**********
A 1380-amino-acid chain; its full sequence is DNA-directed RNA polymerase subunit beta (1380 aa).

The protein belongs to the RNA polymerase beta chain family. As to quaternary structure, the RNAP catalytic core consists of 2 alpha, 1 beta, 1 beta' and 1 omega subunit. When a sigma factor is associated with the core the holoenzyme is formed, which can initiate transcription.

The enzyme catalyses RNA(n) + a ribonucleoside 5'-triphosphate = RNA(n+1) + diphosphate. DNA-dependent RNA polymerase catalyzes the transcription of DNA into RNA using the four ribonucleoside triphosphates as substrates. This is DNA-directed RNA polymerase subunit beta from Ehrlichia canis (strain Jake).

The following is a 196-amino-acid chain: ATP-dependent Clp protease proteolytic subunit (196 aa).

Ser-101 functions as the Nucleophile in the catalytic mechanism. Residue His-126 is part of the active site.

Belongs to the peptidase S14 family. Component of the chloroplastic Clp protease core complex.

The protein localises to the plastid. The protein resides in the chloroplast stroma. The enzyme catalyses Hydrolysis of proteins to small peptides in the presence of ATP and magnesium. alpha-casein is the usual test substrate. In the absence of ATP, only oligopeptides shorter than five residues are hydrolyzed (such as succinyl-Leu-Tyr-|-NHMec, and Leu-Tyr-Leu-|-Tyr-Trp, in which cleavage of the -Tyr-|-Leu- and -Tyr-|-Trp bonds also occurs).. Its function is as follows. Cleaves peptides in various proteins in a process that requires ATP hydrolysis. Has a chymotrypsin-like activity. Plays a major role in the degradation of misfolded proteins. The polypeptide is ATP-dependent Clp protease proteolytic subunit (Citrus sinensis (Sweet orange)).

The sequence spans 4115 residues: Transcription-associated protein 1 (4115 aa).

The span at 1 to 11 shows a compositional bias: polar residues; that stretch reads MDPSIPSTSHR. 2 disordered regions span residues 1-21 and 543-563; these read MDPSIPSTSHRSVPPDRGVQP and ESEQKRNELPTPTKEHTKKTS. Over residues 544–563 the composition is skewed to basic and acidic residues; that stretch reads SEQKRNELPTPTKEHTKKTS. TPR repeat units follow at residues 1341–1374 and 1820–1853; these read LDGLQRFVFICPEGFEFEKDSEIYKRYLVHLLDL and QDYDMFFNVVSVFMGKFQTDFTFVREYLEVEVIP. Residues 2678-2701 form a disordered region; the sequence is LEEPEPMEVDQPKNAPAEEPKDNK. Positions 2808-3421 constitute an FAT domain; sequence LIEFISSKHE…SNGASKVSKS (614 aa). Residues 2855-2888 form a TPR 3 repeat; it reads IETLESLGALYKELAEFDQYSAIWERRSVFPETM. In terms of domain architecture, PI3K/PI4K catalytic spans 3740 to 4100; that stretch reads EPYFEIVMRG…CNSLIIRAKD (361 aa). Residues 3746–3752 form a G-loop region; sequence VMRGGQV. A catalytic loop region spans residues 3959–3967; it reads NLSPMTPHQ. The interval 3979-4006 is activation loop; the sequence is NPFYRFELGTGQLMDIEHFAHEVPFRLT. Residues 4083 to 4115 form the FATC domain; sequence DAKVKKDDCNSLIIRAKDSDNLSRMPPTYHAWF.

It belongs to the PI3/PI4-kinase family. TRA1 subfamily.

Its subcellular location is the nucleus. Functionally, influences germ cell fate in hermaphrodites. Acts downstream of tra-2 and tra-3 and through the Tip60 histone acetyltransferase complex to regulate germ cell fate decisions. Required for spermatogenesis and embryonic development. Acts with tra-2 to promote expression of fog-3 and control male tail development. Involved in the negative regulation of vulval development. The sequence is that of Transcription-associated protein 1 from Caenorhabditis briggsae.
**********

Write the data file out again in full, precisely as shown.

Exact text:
A 1380-amino-acid chain; its full sequence is DNA-directed RNA polymerase subunit beta (1380 aa).

The protein belongs to the RNA polymerase beta chain family. As to quaternary structure, the RNAP catalytic core consists of 2 alpha, 1 beta, 1 beta' and 1 omega subunit. When a sigma factor is associated with the core the holoenzyme is formed, which can initiate transcription.

The enzyme catalyses RNA(n) + a ribonucleoside 5'-triphosphate = RNA(n+1) + diphosphate. DNA-dependent RNA polymerase catalyzes the transcription of DNA into RNA using the four ribonucleoside triphosphates as substrates. This is DNA-directed RNA polymerase subunit beta from Ehrlichia canis (strain Jake).

The following is a 196-amino-acid chain: ATP-dependent Clp protease proteolytic subunit (196 aa).

Ser-101 functions as the Nucleophile in the catalytic mechanism. Residue His-126 is part of the active site.

Belongs to the peptidase S14 family. Component of the chloroplastic Clp protease core complex.

The protein localises to the plastid. The protein resides in the chloroplast stroma. The enzyme catalyses Hydrolysis of proteins to small peptides in the presence of ATP and magnesium. alpha-casein is the usual test substrate. In the absence of ATP, only oligopeptides shorter than five residues are hydrolyzed (such as succinyl-Leu-Tyr-|-NHMec, and Leu-Tyr-Leu-|-Tyr-Trp, in which cleavage of the -Tyr-|-Leu- and -Tyr-|-Trp bonds also occurs).. Its function is as follows. Cleaves peptides in various proteins in a process that requires ATP hydrolysis. Has a chymotrypsin-like activity. Plays a major role in the degradation of misfolded proteins. The polypeptide is ATP-dependent Clp protease proteolytic subunit (Citrus sinensis (Sweet orange)).

The sequence spans 4115 residues: Transcription-associated protein 1 (4115 aa).

The span at 1 to 11 shows a compositional bias: polar residues; that stretch reads MDPSIPSTSHR. 2 disordered regions span residues 1-21 and 543-563; these read MDPSIPSTSHRSVPPDRGVQP and ESEQKRNELPTPTKEHTKKTS. Over residues 544–563 the composition is skewed to basic and acidic residues; that stretch reads SEQKRNELPTPTKEHTKKTS. TPR repeat units follow at residues 1341–1374 and 1820–1853; these read LDGLQRFVFICPEGFEFEKDSEIYKRYLVHLLDL and QDYDMFFNVVSVFMGKFQTDFTFVREYLEVEVIP. Residues 2678-2701 form a disordered region; the sequence is LEEPEPMEVDQPKNAPAEEPKDNK. Positions 2808-3421 constitute an FAT domain; sequence LIEFISSKHE…SNGASKVSKS (614 aa). Residues 2855-2888 form a TPR 3 repeat; it reads IETLESLGALYKELAEFDQYSAIWERRSVFPETM. In terms of domain architecture, PI3K/PI4K catalytic spans 3740 to 4100; that stretch reads EPYFEIVMRG…CNSLIIRAKD (361 aa). Residues 3746–3752 form a G-loop region; sequence VMRGGQV. A catalytic loop region spans residues 3959–3967; it reads NLSPMTPHQ. The interval 3979-4006 is activation loop; the sequence is NPFYRFELGTGQLMDIEHFAHEVPFRLT. Residues 4083 to 4115 form the FATC domain; sequence DAKVKKDDCNSLIIRAKDSDNLSRMPPTYHAWF.

It belongs to the PI3/PI4-kinase family. TRA1 subfamily.

Its subcellular location is the nucleus. Functionally, influences germ cell fate in hermaphrodites. Acts downstream of tra-2 and tra-3 and through the Tip60 histone acetyltransferase complex to regulate germ cell fate decisions. Required for spermatogenesis and embryonic development. Acts with tra-2 to promote expression of fog-3 and control male tail development. Involved in the negative regulation of vulval development. The sequence is that of Transcription-associated protein 1 from Caenorhabditis briggsae.